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Walls that divide and heal

great wall of Mpophomeni

By Thembelani Mkhize

After my last article on a long wall in the hills around the township of Mpophomeni, I got a few great responses with people wanting to see the structure and a giant horse-headed snake (Inkanyamba), while some provided valuable information about the “great wall of Mpophomeni”.

Rudi Hillermann from Durban, who worked as a professional land surveyor all over KZN, gave me some very valuable information. According to Rudi, the wall was used in the days before wire fencing to demarcate ownership/grazing camps, which would make sense, as it seemed to have served the same function in the hills around Impendle where I have family.


Thanks to the Department of Transport’s GIS website, which Rudi drew my attention to, I was able to get a clear picture of where the wall used to run through before it started collapsing or people built over it.

There was also some truth to the stories about the wars that use to rage on the hilltops, and these were mostly due to the strikes at SARMCOL factory (British Tyre and Rubber), where workers were dismissed after a strike which plunged hundreds of families into poverty. The wars were between ANC supporters in the township and IFP supporters in the rural areas of KwaHaza, and the battles raged on in the late 80s and early 90s.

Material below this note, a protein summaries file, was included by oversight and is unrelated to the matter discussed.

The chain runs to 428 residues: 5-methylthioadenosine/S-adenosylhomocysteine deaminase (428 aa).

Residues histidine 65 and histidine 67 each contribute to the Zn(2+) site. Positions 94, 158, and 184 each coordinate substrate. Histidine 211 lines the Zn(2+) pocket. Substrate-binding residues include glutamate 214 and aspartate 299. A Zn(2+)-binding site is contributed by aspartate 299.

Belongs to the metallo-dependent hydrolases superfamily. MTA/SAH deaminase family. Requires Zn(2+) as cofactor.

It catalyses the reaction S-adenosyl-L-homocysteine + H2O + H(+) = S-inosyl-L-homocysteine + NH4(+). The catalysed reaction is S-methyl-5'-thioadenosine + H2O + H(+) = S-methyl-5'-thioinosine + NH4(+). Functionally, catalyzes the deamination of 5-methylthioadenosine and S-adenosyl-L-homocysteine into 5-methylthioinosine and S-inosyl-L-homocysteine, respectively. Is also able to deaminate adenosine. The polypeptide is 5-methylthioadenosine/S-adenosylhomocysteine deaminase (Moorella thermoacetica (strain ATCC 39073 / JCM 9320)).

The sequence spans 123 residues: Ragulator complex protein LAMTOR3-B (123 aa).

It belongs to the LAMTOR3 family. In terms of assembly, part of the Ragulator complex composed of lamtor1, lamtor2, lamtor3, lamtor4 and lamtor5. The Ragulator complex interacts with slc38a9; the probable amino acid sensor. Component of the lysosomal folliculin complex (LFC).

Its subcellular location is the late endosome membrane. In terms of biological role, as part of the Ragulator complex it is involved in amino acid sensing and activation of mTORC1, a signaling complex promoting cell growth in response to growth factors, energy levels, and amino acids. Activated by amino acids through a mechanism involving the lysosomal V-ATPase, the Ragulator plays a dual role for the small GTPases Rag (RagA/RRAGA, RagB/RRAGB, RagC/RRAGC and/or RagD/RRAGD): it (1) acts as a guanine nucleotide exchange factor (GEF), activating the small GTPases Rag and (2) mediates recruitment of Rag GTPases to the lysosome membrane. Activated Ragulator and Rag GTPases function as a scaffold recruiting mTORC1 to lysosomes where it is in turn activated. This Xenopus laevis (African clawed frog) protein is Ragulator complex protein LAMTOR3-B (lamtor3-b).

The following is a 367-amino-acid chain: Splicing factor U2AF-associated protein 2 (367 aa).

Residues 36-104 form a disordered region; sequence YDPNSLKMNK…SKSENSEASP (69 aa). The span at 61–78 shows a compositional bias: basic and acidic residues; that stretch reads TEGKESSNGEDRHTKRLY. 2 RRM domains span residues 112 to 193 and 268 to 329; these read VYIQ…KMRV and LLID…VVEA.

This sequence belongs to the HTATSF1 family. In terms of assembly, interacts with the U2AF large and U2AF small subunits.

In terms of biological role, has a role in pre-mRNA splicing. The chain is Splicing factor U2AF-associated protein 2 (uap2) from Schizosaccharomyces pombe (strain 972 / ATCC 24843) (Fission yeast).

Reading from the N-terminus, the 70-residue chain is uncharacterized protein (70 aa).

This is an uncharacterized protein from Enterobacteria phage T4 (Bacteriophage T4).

Thembelani Mkhize stands atop the wall near Mpophomeni that had puzzled him and others for some time.

Unfortunately the death of Nokulunga Gumede, a 5-year-old who was caught in the middle of the violence, brought a sad but necessary ceasefire to the ongoing violence. A memorial was erected in her honour and still stands today next to the Mpophomeni library.

Though the “great wall” was created to divide, we hope that we can use it to bring two worlds together and educate the next generation about our history.

I think some of my readers will rest easy now, knowing that there is no giant flying snake lurking around the hills of Mpophomeni. We hope that the water spirit doesn’t get tired of its natural habitat at the bottom of the gorge at Howick Falls.

Now read: KZN Midlands events in March/April

While on the topic of falls, the spring waterfalls at the end of our hike outside Mpophomeni are another very significant part of our journey. The name Mpophomeni means “place of the waterfall” in isiZulu and our valley is fortunate to have one close by.

A visitor to the township sits on top of the wall, with Midmar Dam in the distance.

The spring fountains in the area supply the little waterfall and from the top you get a great view of the outskirts of Pietermaritzburg. We still have braais at our usual “rock couch” spot and are going back soon, before the end of corn season.

**If you’d like to join us for an experience on the better side of our township, here’s the contact info: Email:; WhatsApp: 081 418 9357


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